From the National MS Society
With a fresh No. 2 pencil that I borrowed from my 6-year-old son, who is now a virtual first grader, I find myself standing between my pantry and the fridge.
I’m making a grocery list. Really, I’m just restocking ingredients to make planned meals for a household that is occupied 24-7.
We are two adults, two toddlers, and one betta fish. My list is full of our regular items — nothing new, nothing unusual. It’s a familiar process, especially now, since it seems to happen more frequently.
I think I have everything on the list, but now I must hunt around the house to find my wife to see if she wants to add anything. As usual, she lists all the things I’ve already written. That is also nothing new or unusual, but it’s a double-check, so, fine.
There is something special about this list: I’ve rewritten all the ingredients according to how the store is arranged. I always go in the door on the right, so it’s produce first, then meat, then bread, and so on.
It can get tricky after that, especially if you throw in a special item. Luckily, this week is not (you guessed it) new or unusual.
Arranging my list this way has become part of my routine, but I certainly didn’t do this before 2020.
As someone living with the autoimmune disease multiple sclerosis (MS), I’m at a higher risk of complications from COVID-19. It’s been imperative that I make changes that limit my contact with the outside world as much as possible.
Going out into the world, amongst the people, can feel like stepping into a war zone, especially with the constant echo of information about the effect of the virus on immunocompromised people.
Every interview, medical update, and ad mentions this type of person, along with older adults. That’s me. Not the older adults part, but I am certainly the former. No doubt about it.
Now, don’t get me wrong. I’m not complaining. I appreciate the constant reminder. It’s a call to remain vigilant, to stay safe, to stay mindful.
However, after a while, it makes me feel like I’m wearing fluorescent orange fatigues in the middle of battle. I am a walking target for the virus, and it’s waiting to attack.
You may be thinking, why didn’t I just do curbside pickup or use a grocery delivery service? In those early pandemic days, available curbside slots were 2 to 3 days out. Delivery times were just as delayed.
My work schedule was more flexible than my wife’s during low traffic times at the store, so off I would go. Into the wild. Gotta get the bacon!
There was also the question of attire. I live in Houston, where it gets pretty warm. However, I have to protect myself. There should be no unnecessary exposure.
My grocery battle gear was rain boots, jeans, two shirts (one with long sleeves), a hat, sunglasses, a face mask, and latex gloves.
As I walk out the door, I yell to my wife that I’ll be back. She yells back, “OK, be safe and take your mask!”
In my head, I yell back, “I think I’ve got that covered!” I don’t say it out loud. I’m not dumb. I just walk out the door — into the world, but also into battle.
It’s a battle with an enemy that no one can see, hear, or touch. It’s also an enemy to which I am particularly vulnerable.
As I head to the store, I ride in silence, but my mind is busy. I am both praying and formulating my grocery game plan.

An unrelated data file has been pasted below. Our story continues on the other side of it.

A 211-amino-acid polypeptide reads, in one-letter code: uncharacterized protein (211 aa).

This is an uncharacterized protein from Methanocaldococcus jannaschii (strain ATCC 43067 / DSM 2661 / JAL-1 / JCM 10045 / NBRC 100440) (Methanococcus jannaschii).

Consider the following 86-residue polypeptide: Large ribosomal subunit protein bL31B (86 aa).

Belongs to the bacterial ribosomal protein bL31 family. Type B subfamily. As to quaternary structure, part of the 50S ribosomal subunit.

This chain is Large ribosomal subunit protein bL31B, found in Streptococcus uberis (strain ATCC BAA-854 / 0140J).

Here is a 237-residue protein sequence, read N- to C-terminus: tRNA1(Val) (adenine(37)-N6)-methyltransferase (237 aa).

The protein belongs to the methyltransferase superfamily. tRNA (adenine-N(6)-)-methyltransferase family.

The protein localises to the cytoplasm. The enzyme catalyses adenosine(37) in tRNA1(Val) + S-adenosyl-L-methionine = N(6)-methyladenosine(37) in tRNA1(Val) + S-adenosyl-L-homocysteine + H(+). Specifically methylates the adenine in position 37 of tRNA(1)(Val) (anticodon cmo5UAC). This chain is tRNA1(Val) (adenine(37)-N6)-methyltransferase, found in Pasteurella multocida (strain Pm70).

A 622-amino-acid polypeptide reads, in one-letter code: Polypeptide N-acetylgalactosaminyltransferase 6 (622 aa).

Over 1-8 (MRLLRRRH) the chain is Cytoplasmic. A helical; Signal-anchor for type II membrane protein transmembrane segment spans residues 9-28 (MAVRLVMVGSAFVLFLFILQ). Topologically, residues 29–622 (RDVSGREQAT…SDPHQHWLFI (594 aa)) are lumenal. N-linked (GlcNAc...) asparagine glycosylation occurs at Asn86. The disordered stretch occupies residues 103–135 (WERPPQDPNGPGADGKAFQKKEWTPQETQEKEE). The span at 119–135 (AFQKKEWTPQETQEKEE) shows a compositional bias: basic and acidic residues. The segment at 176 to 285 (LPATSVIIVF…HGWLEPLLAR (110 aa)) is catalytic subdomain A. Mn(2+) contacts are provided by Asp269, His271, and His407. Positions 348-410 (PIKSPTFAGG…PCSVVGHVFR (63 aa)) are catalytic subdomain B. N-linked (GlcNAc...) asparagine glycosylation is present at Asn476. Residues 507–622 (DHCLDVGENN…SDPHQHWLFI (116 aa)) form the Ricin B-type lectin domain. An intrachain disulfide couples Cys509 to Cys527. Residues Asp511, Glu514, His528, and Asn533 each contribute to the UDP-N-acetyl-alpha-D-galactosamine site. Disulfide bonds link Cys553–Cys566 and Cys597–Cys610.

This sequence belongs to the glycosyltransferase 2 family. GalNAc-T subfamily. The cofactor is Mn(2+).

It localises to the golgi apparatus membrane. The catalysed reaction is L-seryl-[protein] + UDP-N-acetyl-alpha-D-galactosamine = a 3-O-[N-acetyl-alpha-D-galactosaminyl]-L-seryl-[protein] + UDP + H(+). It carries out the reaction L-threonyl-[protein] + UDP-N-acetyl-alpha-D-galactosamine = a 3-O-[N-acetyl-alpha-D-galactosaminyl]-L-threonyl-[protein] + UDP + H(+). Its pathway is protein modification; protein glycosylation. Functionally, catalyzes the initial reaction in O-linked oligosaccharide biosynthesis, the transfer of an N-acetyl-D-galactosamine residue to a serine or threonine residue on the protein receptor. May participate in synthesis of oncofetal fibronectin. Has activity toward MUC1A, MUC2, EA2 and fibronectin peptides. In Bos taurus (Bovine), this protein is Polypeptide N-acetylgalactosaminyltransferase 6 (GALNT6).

Once I get to the store, the parking lot is packed with masked strangers. It’s funny how wearing a mask in public used to be frowned upon, but now it’s frowned on if you don’t.
The change comes with an eerie feeling — a feeling that something is not right. Of course, there’s the mask thing. But there’s also the lack of random hellos, quick conversations, and, most of all, smiles.
There is a silence of smiles. Masks, though necessary to combat the virus, widen the gap of recognition and connection. This is Texas, after all. We smile at each other, acknowledge strangers, and welcome interaction.
Plus, I’m an extrovert, so I’m having social separation anxiety. There’s a sense of loneliness, but I can’t focus on that because I’m on a mission. And I’m scared.
I miss people, but being in public now means possibly exposing myself to a virus carried by people. It’s a virus that my body is less prepared to fight. I am truly at war in this pandemic.
A few things have come to light during this time. Social distancing should really be called physical distancing. For extroverts like me, it’s more like isolation.
This feeling is nothing new for many people living with MS, for whom isolation and depression can be major issues.
If you’re having difficulty with physical, mental, and financial challenges created by the pandemic, the National MS Society has resources that can help. Whether it’s financial hardship related to the loss of a job or issues accessing care, you’re not alone.
Personally, I am thankful for my family, but I can’t wait to be back among the sweet sounds of random conversations, hellos, and smiles.
If we continue to follow the protocols, including physical distancing, and get vaccinated, that day will come soon.
Oh, and it will be easier to get the bacon!
Micah Love is the author of Micah’s Story: Redefining MS.
The National MS Society, founded in 1946, funds cutting-edge research, drives change through advocacy, and provides programs and services to help people affected by MS live their best lives. Connect to learn more and get involved: nationalMSsociety.org, Facebook, Twitter, Instagram, YouTube, or 1-800-344-4867.